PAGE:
The Star stream pathway might not be cast in stone for years to come, but there is little doubt that the recent Skate Ontario initiatives created a more challenging journey for local figure skating talent.
Still, they persevered, with no less than eight athletes representing the Sudbury Skating Club competing last month in Mississauga.
"It was more of a learning experience year for me, because I was recovering from an injury last summer," acknowledged 15 year old Breanna Boisvenue, a grade 10 student at Lockerby Composite , who finished 10th in a field of 18 skaters in the Star 10 Women Division.
After entering pre-novice events in the past, Boisvenue settled into the Star skate stream, hoping to enjoy something of a reset on a competitive career that first started at the age of nine. "I think it helped," she said.
"It motivated me more, put me in a better mental state because it was building back my confidence, giving me something to work towards. There are still girls in c that are still extremely talented."
"It's been a rough season for me, generally, but at provincials, I would say that I skated the best I had all season," Boisvenue added. "I had to get all of my levels on my spins, because my spins were kind of slacking a little. It was a struggle, all season, on my spins, trying to make sure I was getting as many marks as possible."
"I was a little disappointed, because there were some mistakes, here and there, but I'm just proud that I was able to go and get the experience."
Same for clubmate Gillian Dwyer, a Star 5 - Women (O13) skater who was making her first appearance at the Skate Ontario Provincial Championships.
Her season, however, was more of a test of patience, having posted an excellent score in a competition last summer, but competing in a system that brings together the top 18 in each category, from across Ontario, through a series of qualifying events that will run right through to just a week or two before provincials.
"When I started the season, I was pretty sure I could qualify, because I was fourth in the rankings to start off," explained Dwyer. "But then it was a matter of waiting to see who would do better. I had to wait for other girls to compete to see if their scores would beat mine."
"It was really difficult and stressful for me to think about either getting in or not getting in, because I was kind of right on the line of getting in." A topsy-turvy season did not help, one in which a great start gave way to some lack of consistency, all while dealing with the likelihood of attempting to better her summer success.
"I was kind of off and on throughout the whole season with my jumps, trying to land things," said Dwyer. "But I had a really good skate in the summer, so I was kind of glad that I set my standards high and tried to beat it every time."
In the end, sneaking in right near the bottom of the 24-skater field, Dwyer would improve her ranking a full eight spots in Mississauga, a definite feather in the cap of this first-time entry.
"When I got there, I ended up doing better than I thought," she said.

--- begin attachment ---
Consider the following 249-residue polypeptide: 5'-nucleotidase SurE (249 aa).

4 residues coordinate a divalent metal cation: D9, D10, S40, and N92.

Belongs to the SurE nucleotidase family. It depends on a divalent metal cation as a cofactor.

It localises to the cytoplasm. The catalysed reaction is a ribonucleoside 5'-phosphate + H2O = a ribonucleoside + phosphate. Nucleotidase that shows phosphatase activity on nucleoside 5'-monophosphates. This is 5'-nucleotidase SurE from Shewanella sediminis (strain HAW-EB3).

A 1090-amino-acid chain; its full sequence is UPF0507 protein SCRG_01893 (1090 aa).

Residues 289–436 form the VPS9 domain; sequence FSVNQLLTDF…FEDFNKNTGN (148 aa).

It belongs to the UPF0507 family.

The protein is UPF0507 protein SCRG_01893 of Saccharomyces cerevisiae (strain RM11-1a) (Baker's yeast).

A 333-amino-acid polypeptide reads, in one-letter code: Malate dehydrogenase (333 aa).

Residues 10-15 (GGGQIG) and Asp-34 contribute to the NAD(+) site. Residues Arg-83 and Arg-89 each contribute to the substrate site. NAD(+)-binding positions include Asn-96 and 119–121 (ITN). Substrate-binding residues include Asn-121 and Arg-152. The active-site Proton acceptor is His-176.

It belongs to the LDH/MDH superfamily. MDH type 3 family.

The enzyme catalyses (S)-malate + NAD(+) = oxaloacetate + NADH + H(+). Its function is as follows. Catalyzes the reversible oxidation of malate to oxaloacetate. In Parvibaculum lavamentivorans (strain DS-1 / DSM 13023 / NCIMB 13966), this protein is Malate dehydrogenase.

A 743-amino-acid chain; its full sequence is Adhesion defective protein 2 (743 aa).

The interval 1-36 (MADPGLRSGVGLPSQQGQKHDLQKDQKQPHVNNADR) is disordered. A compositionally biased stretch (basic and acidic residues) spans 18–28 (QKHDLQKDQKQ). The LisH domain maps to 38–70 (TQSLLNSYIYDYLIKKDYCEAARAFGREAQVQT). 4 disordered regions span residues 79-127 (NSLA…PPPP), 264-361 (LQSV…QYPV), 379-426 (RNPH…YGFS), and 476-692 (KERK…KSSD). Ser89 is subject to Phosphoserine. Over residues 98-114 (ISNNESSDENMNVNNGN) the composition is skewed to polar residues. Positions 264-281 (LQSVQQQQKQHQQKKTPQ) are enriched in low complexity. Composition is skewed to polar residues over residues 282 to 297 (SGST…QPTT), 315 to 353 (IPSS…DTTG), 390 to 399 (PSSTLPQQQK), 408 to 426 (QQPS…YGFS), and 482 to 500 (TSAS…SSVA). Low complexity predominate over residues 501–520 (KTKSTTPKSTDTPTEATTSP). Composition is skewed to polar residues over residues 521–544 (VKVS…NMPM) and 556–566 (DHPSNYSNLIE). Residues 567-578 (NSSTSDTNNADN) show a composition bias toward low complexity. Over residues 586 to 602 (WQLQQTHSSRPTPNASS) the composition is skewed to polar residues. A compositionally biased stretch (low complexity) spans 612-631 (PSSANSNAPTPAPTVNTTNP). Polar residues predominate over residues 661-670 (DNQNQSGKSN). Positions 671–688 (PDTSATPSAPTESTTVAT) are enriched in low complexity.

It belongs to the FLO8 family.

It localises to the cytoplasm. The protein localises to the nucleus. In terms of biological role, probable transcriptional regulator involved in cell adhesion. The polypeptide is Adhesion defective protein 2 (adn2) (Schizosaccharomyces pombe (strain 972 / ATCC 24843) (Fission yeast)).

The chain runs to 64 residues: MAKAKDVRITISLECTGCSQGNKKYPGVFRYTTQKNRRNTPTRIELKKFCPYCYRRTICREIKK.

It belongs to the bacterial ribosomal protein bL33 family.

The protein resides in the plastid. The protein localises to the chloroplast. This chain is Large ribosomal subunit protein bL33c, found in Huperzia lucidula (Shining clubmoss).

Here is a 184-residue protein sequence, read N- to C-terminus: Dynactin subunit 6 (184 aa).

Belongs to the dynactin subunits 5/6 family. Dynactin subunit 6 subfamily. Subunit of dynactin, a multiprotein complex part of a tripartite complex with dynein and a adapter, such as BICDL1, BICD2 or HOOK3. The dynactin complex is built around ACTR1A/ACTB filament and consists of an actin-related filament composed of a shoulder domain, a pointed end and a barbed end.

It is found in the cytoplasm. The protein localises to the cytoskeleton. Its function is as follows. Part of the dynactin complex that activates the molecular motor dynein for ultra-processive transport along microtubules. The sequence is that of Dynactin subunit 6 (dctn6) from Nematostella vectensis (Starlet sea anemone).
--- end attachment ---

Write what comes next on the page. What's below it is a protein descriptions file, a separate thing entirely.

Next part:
"I kind of had a mindset that I knew that I could do everything and just needed to bring it out when I needed it the most."
Additionally, a little mid-season juggling of her routine worked out in concert with her coach, also proved beneficial come time for provincials.
"One of the jumps that I had early in the program, we moved to later in the program, and we put my stronger jumps first," said Dwyer. "That way, the early part of my program was strong and building, and the jumps I was struggling with, we moved them around so I would feel more comfortable. I think that helped me to a good skate."
Seventeen year-old Collège Notre-Dame senior Hannah Bodson almost completely avoided the stress that Dwyer endured, nailing her qualifying score quite late in the year while taking part in a February meet in Keswick.
Dealing with some illness in the weeks leading up to the event, Bodson opted to rest for six to seven days, yet another strategy that ultimately paid dividends, albeit quite unexpectedly.
"I was shocked that I was able to pull out everything," said Bodson. "I had a hard time doing my spins before and there, I was able to do them. We're thinking that the week off helped me to relax a little before the competition."
Even the venue itself seemed to stack the odds against the local product with only weeks remaining to try and qualify for provincials.
"In Keswick, there were two ice pads, a hockey ice pad and a figure skating ice pad, and we never skate on a figure skating ice pad, without the ringette lines and the circles and everything," she said.
"I felt kind of awkward, without the glass, not knowing where I was after a spin. But I knew that I had to keep my mind on it, to be able to skate well and do my program and know where I am on the ice."
Finishing Grade 12 at CND this June and heading to Collège Boréal in the fall, Bodson has decided where skating might still fit in to the equation for 2019-2020.
"I don't know if I would continue to do adult competitions, but I already have my certification to become a coach, so I'm going to hopefully start coaching and will still be on the ice," she said. "It's what I love to do."
Bodson and the others will enjoy one more opportunity to compete, locally, this spring, with the Let's Skate 2019 Performance Event set for April 12-14 at the Gerry McCrory Countryside Sports Complex.
Joining the above trio in competing at provincials were Mikayla Fabbro, Madeline Baron, Mackenzie Anderson, Abby O'Bonsawin and Megan Howell.